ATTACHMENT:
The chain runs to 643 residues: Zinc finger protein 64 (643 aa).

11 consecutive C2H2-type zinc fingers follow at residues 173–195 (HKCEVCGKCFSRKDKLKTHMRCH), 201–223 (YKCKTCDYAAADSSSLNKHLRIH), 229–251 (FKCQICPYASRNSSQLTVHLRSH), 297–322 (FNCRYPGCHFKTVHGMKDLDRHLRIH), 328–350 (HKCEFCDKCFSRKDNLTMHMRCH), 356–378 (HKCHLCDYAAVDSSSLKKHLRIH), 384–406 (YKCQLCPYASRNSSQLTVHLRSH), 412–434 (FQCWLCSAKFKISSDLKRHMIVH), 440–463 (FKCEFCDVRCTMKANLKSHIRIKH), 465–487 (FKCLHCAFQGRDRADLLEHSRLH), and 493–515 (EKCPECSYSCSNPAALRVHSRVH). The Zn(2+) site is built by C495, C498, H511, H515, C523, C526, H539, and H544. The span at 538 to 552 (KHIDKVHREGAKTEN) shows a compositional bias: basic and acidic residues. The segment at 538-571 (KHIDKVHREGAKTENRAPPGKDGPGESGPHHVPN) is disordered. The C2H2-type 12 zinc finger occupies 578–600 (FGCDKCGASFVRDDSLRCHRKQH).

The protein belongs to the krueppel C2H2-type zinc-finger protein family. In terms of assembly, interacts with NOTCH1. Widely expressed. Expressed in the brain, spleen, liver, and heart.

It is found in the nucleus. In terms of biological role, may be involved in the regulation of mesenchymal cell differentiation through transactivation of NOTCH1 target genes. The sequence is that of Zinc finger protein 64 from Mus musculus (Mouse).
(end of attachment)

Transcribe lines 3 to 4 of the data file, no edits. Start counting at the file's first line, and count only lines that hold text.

The protein belongs to the krueppel C2H2-type zinc-finger protein family. In terms of assembly, interacts with NOTCH1. Widely expressed. Expressed in the brain, spleen, liver, and heart.

It is found in the nucleus. In terms of biological role, may be involved in the regulation of mesenchymal cell differentiation through transactivation of NOTCH1 target genes. The sequence is that of Zinc finger protein 64 from Mus musculus (Mouse).